Climate Science

May 5, 2013

Cherry picking through climate-science data

Cherry picking does not necessarily mean going to an orchard and doing just that. However, climate science and its research data seem to be ripe for the same process. One definition of “cherry picking” is to highlight or extract “data that seem to confirm a particular position, while ignoring a significant portion” of data that might contradict a point of view. 

Let’s look at the 42-year global air-temperature graph labeled “How ‘Skeptics’ View Global Warming.” One could draw a line, and some have, using small segments of eight, 10 or 12 years worth of data and get a straight or even a downward sloping line as illustrated here. This approach could allow one to say that global warming has stopped or even that cooling has occurred.

However, let’s look at the chart with exactly the same data labeled “How Realists View Global Warming.” Scientists generally agree that it is best to use at least 30 years worth of data, if the data is available, when trying to interpret what is under study to find the long-term signal. It’s pretty clear from this second graph that our planet is still warming when all of the data over the past 42 years is taken into account.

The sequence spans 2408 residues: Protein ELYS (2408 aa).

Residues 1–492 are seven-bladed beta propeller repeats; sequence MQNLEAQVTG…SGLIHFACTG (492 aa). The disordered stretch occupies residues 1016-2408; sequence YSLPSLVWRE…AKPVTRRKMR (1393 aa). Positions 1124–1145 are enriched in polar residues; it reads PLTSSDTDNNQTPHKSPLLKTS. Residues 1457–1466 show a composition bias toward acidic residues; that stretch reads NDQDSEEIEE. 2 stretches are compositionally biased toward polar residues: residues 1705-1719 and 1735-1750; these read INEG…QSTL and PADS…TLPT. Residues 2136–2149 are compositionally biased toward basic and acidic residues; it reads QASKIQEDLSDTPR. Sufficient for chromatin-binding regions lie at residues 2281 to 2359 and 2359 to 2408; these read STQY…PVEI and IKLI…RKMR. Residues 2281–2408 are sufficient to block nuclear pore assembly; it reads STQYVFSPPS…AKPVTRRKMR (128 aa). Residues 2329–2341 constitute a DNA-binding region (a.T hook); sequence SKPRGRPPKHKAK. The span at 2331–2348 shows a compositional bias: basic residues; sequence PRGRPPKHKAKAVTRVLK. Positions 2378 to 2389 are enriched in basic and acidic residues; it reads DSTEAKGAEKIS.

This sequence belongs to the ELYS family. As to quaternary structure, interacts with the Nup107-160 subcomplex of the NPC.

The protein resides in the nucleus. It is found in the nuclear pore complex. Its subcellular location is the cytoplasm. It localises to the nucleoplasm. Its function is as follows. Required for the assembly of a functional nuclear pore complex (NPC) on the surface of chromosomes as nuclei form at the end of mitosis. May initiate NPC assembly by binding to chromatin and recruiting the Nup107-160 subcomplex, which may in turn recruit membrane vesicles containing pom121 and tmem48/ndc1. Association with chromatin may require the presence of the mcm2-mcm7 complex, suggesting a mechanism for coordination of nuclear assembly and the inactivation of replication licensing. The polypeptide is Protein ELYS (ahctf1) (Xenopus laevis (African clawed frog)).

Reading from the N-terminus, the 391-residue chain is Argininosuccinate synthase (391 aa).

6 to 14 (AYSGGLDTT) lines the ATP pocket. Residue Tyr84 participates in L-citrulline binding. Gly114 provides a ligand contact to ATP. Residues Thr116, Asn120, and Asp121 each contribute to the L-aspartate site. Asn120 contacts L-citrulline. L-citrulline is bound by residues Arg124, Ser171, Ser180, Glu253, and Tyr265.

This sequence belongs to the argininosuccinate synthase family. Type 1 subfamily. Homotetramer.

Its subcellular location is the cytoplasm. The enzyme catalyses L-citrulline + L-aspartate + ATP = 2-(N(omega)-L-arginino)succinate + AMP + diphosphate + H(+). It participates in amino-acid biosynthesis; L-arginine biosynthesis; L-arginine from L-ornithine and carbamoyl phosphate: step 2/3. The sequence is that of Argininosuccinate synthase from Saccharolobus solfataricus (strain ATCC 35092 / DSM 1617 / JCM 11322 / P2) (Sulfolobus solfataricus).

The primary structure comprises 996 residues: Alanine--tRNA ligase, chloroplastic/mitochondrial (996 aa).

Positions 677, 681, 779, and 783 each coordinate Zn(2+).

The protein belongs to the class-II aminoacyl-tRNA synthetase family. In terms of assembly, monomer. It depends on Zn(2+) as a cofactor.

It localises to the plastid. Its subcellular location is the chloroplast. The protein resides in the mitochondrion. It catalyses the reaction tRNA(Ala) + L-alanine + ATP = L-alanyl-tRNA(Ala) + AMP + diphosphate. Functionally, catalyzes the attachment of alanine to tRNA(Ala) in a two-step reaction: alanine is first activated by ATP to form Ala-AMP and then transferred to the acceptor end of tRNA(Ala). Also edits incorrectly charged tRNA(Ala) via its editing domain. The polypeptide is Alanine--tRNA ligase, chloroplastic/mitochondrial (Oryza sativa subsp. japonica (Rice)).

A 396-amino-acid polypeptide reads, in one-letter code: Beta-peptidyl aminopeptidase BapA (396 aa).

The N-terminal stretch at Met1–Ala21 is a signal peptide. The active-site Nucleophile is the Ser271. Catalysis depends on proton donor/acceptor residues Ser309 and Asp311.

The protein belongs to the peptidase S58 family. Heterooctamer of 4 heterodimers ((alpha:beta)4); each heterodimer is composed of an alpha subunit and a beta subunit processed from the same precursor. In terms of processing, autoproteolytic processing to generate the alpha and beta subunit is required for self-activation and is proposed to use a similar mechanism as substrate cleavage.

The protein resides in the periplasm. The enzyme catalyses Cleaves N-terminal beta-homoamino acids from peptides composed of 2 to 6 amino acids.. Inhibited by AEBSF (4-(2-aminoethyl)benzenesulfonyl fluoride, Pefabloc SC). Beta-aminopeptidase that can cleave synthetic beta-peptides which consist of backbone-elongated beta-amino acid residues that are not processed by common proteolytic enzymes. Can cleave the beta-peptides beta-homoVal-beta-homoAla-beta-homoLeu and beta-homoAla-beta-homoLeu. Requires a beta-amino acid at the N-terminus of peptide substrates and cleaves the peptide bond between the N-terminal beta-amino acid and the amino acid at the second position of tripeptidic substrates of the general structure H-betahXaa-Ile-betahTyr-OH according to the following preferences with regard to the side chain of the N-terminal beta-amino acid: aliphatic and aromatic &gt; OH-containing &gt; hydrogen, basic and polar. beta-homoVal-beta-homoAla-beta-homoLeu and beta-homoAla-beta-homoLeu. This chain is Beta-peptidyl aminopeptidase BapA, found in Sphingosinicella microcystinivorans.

Greenhouse gases don’t take a vacation and just stop doing what the physics requires of them: They continuously absorb infrared energy and return it to Earth’s planetary systems. So where has some of this heat energy gone? If not increasing surface atmosphere or air temperatures, then where? 

The answer appears to be in the oceans. We have to remember that oceans cover about 70 percent of the planet to an average depth of about 10,000 feet. Our atmosphere with this extra energy, or heat, continually passes over this water surface and releases this energy to the cooler water. According to the second law of thermodynamics, heat energy always flows from regions of high temperature to regions of cold temperatures; never the reverse. 

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